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The TPSPLINE Procedure |
The model has a parametric component (associated with the x_{1} variable) and a nonparametric component (associated with the x_{2} variable). The following statements fit a partial spline model.
data Measure; set Measure; x1sq = x1*x1; run; data pred; do x1=-1 to 1 by 0.1; do x2=-1 to 1 by 0.1; x1sq = x1*x1; output; end; end; run; proc tpspline data= measure; model y = x1 x1sq (x2); score data = pred out = predy; run;
Output 64.1.1 displays the results from these statements.
Output 64.1.1: Output from PROC TPSPLINE
As displayed in Output 64.1.1, there are five unique design points for the smoothing variable x2 and two regression variables in the model (x1,x1sq). The dimension of the null space (polynomial space) is 4. The standard deviation of the estimate is much larger than the one based on the model with both x1 and x2 as smoothing variables (0.445954 compared to 0.098421). One of the many possible explanations may be that the number of unique design points of the smoothing variable is too small to warrant an accurate estimate for h(x2).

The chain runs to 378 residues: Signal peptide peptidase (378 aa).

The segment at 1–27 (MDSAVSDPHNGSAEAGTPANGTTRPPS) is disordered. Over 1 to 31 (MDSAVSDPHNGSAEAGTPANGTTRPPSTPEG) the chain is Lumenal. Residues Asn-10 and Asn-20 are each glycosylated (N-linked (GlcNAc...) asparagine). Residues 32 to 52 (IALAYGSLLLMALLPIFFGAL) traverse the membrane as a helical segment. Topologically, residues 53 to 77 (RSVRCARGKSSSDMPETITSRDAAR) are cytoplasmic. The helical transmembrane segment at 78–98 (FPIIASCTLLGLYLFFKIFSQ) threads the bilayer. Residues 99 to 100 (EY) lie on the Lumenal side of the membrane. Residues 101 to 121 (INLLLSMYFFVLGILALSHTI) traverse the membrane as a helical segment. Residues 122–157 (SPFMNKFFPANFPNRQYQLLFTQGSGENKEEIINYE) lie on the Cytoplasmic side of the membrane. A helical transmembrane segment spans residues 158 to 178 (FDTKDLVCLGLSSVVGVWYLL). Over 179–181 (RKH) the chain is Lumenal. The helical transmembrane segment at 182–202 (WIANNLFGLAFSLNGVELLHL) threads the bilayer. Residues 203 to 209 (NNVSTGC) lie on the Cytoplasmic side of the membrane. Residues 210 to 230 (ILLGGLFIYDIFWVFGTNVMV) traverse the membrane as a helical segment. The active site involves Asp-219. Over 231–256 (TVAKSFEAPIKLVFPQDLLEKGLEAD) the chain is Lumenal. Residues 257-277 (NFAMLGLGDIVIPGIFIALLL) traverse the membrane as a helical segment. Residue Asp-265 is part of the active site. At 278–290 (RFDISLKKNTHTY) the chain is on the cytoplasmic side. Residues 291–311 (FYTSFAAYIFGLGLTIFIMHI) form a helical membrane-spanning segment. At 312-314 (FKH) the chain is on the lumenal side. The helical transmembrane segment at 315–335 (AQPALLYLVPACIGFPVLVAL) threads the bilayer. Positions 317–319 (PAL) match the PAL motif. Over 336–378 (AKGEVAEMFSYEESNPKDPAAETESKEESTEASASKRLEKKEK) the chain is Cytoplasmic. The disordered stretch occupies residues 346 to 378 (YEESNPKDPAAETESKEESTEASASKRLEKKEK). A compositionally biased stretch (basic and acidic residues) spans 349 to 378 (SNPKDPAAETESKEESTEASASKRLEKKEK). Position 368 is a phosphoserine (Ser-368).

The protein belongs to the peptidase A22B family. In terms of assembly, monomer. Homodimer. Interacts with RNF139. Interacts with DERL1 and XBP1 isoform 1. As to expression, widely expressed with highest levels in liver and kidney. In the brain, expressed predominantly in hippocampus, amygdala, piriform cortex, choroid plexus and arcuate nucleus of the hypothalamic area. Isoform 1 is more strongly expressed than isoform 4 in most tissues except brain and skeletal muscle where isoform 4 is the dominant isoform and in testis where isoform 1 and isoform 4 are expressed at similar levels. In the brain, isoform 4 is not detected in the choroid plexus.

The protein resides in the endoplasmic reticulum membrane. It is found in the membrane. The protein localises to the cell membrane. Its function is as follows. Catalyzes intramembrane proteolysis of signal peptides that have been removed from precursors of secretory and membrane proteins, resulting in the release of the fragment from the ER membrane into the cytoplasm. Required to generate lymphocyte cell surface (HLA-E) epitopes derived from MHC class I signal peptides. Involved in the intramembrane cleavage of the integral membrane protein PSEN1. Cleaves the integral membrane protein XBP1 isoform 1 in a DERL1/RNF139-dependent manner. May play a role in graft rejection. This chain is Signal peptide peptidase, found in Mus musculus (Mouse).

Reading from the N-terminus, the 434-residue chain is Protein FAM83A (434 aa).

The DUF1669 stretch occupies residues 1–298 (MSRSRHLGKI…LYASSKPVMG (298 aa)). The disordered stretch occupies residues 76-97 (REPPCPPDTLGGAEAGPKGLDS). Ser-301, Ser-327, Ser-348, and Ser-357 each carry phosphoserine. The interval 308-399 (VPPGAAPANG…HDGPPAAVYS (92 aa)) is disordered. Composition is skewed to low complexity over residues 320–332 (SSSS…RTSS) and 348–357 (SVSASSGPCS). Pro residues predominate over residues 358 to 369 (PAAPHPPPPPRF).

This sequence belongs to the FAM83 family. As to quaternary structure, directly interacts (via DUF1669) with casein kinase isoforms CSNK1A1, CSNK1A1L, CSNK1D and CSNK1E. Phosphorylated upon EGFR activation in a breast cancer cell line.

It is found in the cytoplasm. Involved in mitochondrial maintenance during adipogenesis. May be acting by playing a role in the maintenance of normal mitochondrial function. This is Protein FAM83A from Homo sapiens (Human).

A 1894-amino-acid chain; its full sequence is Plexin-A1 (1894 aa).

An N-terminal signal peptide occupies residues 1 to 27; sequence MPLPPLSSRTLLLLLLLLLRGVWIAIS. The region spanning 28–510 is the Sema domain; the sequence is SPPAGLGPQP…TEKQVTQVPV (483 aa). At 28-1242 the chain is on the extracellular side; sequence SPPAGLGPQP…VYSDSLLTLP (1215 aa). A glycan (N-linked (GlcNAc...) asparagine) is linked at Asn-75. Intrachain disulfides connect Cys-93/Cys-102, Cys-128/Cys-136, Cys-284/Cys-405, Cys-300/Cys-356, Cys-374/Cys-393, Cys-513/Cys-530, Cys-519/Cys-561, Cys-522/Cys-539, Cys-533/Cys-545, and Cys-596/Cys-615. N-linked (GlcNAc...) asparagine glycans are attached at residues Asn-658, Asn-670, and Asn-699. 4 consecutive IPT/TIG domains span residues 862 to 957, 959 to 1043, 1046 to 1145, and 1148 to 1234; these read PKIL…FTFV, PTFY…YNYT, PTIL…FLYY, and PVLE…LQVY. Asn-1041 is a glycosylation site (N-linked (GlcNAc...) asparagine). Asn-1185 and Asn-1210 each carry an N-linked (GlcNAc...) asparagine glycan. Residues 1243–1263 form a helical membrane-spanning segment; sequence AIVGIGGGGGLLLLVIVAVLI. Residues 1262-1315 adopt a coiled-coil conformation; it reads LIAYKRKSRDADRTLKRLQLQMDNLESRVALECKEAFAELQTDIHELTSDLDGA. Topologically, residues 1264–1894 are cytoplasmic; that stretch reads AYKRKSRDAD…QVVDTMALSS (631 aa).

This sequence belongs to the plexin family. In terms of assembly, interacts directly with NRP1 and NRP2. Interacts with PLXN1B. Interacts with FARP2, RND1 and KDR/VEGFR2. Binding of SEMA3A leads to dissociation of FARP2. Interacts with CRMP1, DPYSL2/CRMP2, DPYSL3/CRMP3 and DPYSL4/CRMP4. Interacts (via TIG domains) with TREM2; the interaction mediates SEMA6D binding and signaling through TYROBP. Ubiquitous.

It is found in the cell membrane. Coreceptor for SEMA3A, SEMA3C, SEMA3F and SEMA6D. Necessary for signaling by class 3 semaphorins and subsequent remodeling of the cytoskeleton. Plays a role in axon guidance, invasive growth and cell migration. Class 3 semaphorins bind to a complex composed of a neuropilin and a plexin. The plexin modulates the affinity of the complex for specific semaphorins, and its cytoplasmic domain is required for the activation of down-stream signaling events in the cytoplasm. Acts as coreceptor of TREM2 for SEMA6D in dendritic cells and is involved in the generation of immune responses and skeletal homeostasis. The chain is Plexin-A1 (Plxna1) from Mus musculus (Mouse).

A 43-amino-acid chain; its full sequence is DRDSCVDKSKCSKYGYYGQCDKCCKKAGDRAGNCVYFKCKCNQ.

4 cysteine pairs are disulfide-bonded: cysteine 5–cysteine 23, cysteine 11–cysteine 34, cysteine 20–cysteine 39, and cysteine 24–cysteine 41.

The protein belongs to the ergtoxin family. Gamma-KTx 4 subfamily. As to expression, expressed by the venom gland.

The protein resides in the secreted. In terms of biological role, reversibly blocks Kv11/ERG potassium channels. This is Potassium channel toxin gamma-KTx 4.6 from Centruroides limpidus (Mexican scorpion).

The following statements produce a surface plot for the partial spline model:
title 'Plot of Fitted Surface on a Fine Grid'; proc g3d data=predy; plot x2*x1=p_y/grid zmin=9 zmax=21 zticknum=4; run;
The surface displayed in Output 64.1.2 is similar to the one estimated by using the full nonparametric model (displayed in Figure 64.5).
Output 64.1.2: Plot of TPSPLINE Fit from the Partial Spline Model
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